National Signing Day is an overhyped joke of feigned amateurism.
Each year, major sports networks journey to high school gyms across the country to let us sports voyeurs witness giant boys declare their intentions to play for large college football factories to cheers of their adolescent classmates.
Meanwhile, these same boys, who have far less leverage and little to no legal representation to demand equity in inking National Letters of Intent and Player Athlete Statements, sign away their rights to collectively bargain, negotiate market value compensation for their undercompensated labor, and ability to immediately profit from the use of their name, image, and likeness.
As players enter these institutions of higher learning, the education they bargain for is not guaranteed past the year they currently play, is not on par with the rest of the student body, and graduation rates that lag behind the rest of the student population.
Subscriber revenue and advertising dollars pour into network coffers during a news cycle for college football analysts to break down the impact the nation’s top high school football prospects will have on each institution.
Networks benefit because they pay enormous rights fees to air seemingly endless games for each season, which drives up the revenues and values of Power 5 conference football programs.
Four of NCAA Power 5 Conferences the Big Ten, Pac-12, SEC, and ACC all have their own television networks, either alone or with partnerships with other established sports networks.
Although the Big-12 doesn’t have its own television network, the University of Texas does, by itself.
Big Ten king of the hill Ohio State’s football program is worth over $1.5B, while defending national college football playoff champion Southeastern Conference’s University of Alabama’s football program is assessed a shade under $1B.
For a comparison, the National Football League’s least valuable team, the Buffalo Bills, are valued $1.6B according to Forbes Magazine.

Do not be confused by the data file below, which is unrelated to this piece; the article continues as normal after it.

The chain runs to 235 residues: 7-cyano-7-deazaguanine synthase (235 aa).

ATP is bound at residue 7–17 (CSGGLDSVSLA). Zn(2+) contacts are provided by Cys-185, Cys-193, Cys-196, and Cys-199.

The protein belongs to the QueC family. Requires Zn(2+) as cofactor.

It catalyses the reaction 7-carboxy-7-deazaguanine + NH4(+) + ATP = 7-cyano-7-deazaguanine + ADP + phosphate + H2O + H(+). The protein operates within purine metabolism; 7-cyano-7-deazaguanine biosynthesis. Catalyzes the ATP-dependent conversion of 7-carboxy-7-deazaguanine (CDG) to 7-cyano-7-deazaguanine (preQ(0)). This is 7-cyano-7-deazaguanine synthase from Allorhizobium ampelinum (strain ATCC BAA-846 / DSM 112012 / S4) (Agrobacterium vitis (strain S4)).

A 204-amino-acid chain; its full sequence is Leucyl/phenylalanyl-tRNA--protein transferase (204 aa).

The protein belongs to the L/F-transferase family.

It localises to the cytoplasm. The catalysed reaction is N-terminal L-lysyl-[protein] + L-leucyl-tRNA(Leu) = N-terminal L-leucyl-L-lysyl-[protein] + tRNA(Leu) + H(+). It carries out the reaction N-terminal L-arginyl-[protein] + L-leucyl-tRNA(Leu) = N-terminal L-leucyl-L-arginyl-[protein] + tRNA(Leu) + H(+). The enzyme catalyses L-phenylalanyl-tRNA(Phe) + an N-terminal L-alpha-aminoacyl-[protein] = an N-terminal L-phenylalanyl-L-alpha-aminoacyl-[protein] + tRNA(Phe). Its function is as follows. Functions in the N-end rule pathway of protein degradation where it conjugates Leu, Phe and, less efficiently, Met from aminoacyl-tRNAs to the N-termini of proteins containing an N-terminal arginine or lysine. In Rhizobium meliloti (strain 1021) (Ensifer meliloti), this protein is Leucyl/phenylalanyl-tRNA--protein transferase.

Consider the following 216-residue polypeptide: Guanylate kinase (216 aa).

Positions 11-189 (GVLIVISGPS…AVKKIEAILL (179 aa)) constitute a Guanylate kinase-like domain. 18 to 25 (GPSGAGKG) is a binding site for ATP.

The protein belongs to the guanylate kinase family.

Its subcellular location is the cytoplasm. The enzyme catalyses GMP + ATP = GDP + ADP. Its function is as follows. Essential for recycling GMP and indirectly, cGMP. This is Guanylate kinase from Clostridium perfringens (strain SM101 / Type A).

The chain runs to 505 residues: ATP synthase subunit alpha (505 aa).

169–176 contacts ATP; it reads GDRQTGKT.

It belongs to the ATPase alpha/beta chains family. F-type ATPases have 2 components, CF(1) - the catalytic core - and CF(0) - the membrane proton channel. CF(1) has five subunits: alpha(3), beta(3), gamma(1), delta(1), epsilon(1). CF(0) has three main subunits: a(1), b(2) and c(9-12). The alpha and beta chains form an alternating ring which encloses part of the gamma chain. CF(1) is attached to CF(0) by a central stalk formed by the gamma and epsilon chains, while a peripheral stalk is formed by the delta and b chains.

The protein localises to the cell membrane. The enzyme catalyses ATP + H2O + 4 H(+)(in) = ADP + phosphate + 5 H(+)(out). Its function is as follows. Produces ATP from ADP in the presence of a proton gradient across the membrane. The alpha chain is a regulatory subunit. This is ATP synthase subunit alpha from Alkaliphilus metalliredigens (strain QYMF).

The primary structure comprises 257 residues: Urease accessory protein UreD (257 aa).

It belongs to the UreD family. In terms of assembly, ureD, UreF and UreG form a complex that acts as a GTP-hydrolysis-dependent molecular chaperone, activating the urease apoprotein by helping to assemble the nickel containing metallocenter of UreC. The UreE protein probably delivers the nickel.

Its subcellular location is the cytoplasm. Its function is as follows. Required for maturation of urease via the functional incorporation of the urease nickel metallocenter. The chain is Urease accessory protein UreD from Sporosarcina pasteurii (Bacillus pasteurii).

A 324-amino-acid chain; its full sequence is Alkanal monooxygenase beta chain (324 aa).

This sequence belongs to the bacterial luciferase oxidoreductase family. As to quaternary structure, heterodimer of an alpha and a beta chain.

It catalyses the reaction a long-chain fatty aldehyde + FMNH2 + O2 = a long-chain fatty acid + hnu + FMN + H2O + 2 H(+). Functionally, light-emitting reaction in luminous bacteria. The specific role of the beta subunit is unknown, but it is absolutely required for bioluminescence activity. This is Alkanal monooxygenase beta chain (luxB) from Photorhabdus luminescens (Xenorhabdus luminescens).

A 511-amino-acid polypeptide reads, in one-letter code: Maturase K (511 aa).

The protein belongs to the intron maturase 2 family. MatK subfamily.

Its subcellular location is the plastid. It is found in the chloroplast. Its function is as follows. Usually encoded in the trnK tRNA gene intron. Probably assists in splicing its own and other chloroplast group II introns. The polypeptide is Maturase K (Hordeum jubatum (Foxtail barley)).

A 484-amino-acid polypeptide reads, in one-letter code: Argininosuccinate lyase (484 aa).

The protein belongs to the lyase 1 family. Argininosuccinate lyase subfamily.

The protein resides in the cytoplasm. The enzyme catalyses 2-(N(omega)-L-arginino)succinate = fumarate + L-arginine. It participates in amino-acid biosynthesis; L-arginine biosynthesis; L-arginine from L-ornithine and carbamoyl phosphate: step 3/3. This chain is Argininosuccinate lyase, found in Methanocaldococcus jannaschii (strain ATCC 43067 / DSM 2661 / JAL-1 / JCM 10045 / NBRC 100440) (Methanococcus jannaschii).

To give further perspective on how NCAA Power 5 football operates like a professional sports league, consider Ohio State. The Buckeyes football program is valued higher than 18 of Major League Baseball’s 30 teams, including the $1.45B Forbes valued 2017 World Champion Houston Astros.
Ohio State University’s football program is also worth more than any National Hockey League team except the league’s most valuable team, the New York Rangers, valued on par with OSU at $1.5B.
The money doesn’t only flow into the universities themselves.
The sweet talking coach swooping down into the homes of high school’s most talented prospects earn millions of dollars.
At least 20 college head football coaches salaries were over $4M in 2017, including University of Alabama’s whopping $11.1M paid to Nick Saban.
Despite the fact college football programs have up to 10 high paid assistants, universities claim to be too broke to pay players.
All of this is adds up to an inequitable system where parents are funneled into a system that doesn’t guarantee a quality education or the promised land of playing in the National Football League.
According the statistics released by the NCAA, the large governing body of college athletics, of the 73,660 NCAA college football athletes who play, only 1.5% go on to play football professionally.
The trade off for the infinitesimally small chance to go pro? Brain trauma.
An October 2016 study by Veteran Affairs – Boston University Concussion Legacy Foundation brain bank reported 138 out of 152 (91%) brains studied of deceased former college football players had brain damage in the form of chronic traumatic encephalopathy, more popularly known as CTE.
The foundation also reported uncovering CTE in players from 39 of the 64 Power Five conference schools, including national champion University of Alabama.
The study of brain trauma should be more paramount to college athletics than National Signing Day when it is possible it is 60 times more likely for a college football athlete to sustain traumatic brain trauma than it is to become a professional athlete.
NCAA has a long running commercial that acts almost as a disclaimer to signing a letter of intent.
The frequently run in game advertisement provides the statistic on the number of total NCAA “student” athletes and then says “almost all will go pro at something else.”
National Signing Day certainly doesn’t look, sound, or spend like something else.
The punchline is amateurism, and as long as the system remains status quo, the joke is on all who participate.
Exavier B. Pope I, Esq. is an award-winning attorney, on-air legal analyst, media personality, Fortune 500 speaker, content creator, writer, tastemaker, thought leader, and licensed yoga instructor. Mr. Pope is the host of #SuitUP Podcast for his production company 528 Media Group and has appeared on and has contributed to Vox.com, CNBC, BBC, Al Jazeera English, Fox News Channel, HLN, NBC Nightly News, WGN, Fox Business Channel, ESPN, Clear Channel, NBC Sports, CBS Sports, Huffington Post, Jet, and Black Enterprise. Mr. Pope is represented by top media and literary agency RLR Associates.
© 2018, Exavier B. Pope I, Esq., 528 Media Group.
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